The History and Importance of Juneteenth

The History and Importance of Juneteenth

Mikayla Schwartz, Contributing Writer

June 19 marks a federal holiday—the holiday known as Juneteenth.  However, many people do not know the details or origin of this holiday, or why it is celebrated.  According to History.com, Juneteenth has been cited as a holiday that honors “the end to slavery in the United States and is considered the longest-running African American holiday.”  Juneteenth only became an official federal holiday last year on June 17, 2021. 

The Emancipation Proclamation, issued by President Abraham Lincoln in 1863, stated that those enslaved within the Confederate States would be free.  In reality, though, the Emancipation Proclamation did not mean that the people enslaved instantly became free.   The date June 19 actually celebrates the day in 1865 that Union General Gordon Granger set foot in Galveston, Texas to officially inform enslaved African-Americans that they were free. This day is regarded as the official day of emancipation, even though the Emancipation Proclamation had been issued nearly two years priorand many slaves wouldn’t actually be freed until some time later.  The holiday name, Juneteenth, derives from the combination of the word “June” and “nineteen.” 

The celebration of Juneteenth has evolved throughout the years.  According to Juneteenth.com, which tracks the celebration, the holiday was first celebrated by families gathering and praying together.  Since there was also some exhibited resistance towards the holiday, those celebrating would commonly gather together in rural areas.  As time continued and African-Americans became landowners, land was often bought and used specifically to celebrate Juneteenth.  The largest example of this would be Booker T. Washington Park, which, following its purchase by Reverend Jack Yates, became the official Juneteenth celebration sight in 1898.  In the early 1900s, Juneteenth celebrations began to dwindle, due to classrooms and textbooks discouraging the discussion of the history of those formerly enslaved.  Despite this, the celebrations experienced a resurgence in the 1950s and 1960s, amid the Civil Rights movement.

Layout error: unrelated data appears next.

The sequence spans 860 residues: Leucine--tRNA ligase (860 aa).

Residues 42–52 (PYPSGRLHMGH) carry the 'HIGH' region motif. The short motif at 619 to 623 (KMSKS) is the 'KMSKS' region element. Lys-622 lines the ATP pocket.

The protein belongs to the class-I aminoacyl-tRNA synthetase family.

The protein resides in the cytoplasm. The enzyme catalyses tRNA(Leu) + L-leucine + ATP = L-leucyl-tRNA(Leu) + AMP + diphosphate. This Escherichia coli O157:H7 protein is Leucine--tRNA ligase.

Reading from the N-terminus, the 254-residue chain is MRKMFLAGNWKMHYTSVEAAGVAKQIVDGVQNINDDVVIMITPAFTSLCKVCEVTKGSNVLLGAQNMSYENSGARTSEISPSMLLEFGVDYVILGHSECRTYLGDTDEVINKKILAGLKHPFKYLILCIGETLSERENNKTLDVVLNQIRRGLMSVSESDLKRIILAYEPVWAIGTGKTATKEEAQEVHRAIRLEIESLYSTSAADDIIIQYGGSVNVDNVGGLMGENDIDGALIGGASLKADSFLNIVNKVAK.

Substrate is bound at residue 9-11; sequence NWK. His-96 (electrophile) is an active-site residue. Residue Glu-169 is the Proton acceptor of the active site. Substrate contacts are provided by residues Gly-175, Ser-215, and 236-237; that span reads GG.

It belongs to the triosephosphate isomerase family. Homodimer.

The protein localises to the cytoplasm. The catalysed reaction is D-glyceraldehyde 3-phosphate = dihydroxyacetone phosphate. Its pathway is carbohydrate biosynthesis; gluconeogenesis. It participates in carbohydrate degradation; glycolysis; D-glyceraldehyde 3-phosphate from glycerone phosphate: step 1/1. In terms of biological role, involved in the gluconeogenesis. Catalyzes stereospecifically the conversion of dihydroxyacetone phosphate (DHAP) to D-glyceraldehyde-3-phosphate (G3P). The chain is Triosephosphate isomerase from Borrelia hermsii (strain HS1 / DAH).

On Jan. 1, 1980, Juneteenth officially became a state holiday in Texas.  As reported by the New York Times on June 17, 2021, Juneteenth “became the eleventh holiday recognized by the federal government.  The Senate on June 15 passed a bill to recognize the day, and the House approved the measure the next day.  President Biden signed the bill into law the day after that, immediately giving federal employees the day off this year.” 

Today, the holiday’s celebration continues to grow-–institutions such as the Henry Ford Museum and the Smithsonian have sponsored Juneteenth-centered activities and celebrations.  Many states, especially Texas, hold parades and festivals in which people are encouraged to learn about the history of enslaved people in the United States.  Further, many people celebrate by simply seeing family and friends and having barbecues. 

“The history behind the creation of Juneteenth is important to learn about, and it is even more important that the communities to which it applies are given the opportunity to celebrate it,” said junior Emily Bersin. 

There are various things Port Washington residents can do to celebrate Juneteenth.  There is a Juneteenth Cultural Celebration on June 19 in Hicksville, a Juneteenth Celebration occurring in Elmont, as well as various celebrations and events happening in New York City, like the Juneteenth Rooftop Celebration at Harbor NYC Rooftop.  Most important, however, is for all Port Washington residents to take a second to read about and educate themselves about the history of this holiday, and the wrongful experiences of former slaves in this country. 

“It should definitely be spoken about more, especially in classroom environments like Social Studies classes.  I only learned about it last year, and I wish I had known sooner.  Education about topics like these are really important,” said junior Rianna Baecher.